1 December - this week it is a 25-minute podcast from The Why Factor about why grandparents are important. Don't worry if you don't have enough time to listen to all of it, you'll still be able to discuss this interesting topic.

24 November - health and science this week! We'll be talking about wine, coffee and chocolate and whether they are healthy or not. Please read this article from The Guardian before Wednesday's lesson.

17 November - this time it is quite a short article from the Pass Notes series in The Guardian. There is quite a light-hearted tone to these articles. This particular article is about red kites attacking the people of Henley-on-Thames. As you are reading the article, try to imagine the characters described.

10 November - another upbeat topic. Please read this article about an influential teacher.

3 November - time for something completely different. I'd like you to read this article about making your home more beautiful. Some of the author's tips are quite practical, others probably less so but overall I enjoyed reading the article and it has inspired me to buy some more pictures and hang them lower on the walls! I hope you enjoy it too! Remember to look at our shared document where you can read the recent chats and add some of your writing.

27 October - at a lesson in one of my other groups we were talking about when people came up with their best ideas, is it when they are young and unconstrained by convention or when they are older and wiser? That reminded me of this fairly long interview with clinical psychologist, Richard Bentall. Please read it before our next lesson. Don't forget about our document where you can do a bit of homework and read the chats from recent lessons. Enjoy the holidays!!!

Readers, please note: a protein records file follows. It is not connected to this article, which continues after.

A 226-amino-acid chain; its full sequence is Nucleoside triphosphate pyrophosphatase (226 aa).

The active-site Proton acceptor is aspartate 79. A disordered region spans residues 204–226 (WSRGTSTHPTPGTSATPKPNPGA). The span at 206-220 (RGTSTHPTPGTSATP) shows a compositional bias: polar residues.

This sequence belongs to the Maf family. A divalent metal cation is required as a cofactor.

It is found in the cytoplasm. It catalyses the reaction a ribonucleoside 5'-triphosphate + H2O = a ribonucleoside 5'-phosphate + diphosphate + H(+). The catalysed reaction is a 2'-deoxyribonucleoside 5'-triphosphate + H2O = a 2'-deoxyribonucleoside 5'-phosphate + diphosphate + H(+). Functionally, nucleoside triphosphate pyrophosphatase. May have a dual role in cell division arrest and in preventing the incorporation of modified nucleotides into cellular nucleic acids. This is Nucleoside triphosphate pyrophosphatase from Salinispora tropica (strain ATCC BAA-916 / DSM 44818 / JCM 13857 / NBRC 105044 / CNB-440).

6 October - let's talk about Swiss billionaires and the planet. Read this article before the lesson and if you have time, do some extra research about the people or themes in the article. I'll be testing your knowledge of famous philanthropists!

29 September - a slightly funny article this time, or at least I thought so. Read up about the plans to change an iconic image and how the original designer reacts. Pay attention to the language he uses and consider whether he prepared his comments in advance. At the start of the lesson, I'll do a quick revision session, asking you to present your five favourite words or phrases from recent lessons - remember to look at the copies of the chats that I send to you. (Students who've been on holiday don't need to do this - but can if they want!)

22 September this week we're going to talk about how to practice effectively. Watch the following TEDEd talk before the lesson. It's possible that some of you might have done it before but it's so interesting that it's worth watching and discussing again.

15 September - time for something musical! Read this obituary of The Rolling Stones' drummer, Charlie Watts. We'll talk about rock and roll, jazz, working with Mick Jagger and much more.

8 September - in last week's lesson we talked about Jeff Bezos' two pizza rule. Let's talk about this some more after reading this article.

1 September - this week the world of business meets the stone age. Read this article from a few years ago, `The Stone Age answer to your Desk Job'. We'll talk about the optimum size of work organisations and how offices can be better working environments.

25 August - let's start by talking about the Olympics (I know - sport again!!). Watch this video about high jumper Dick Fosbury who used his engineering know-how to develop a revolutionary and successful approach to the high jump. We'll talk about sport, the Olympics and the benefits of doing things differently.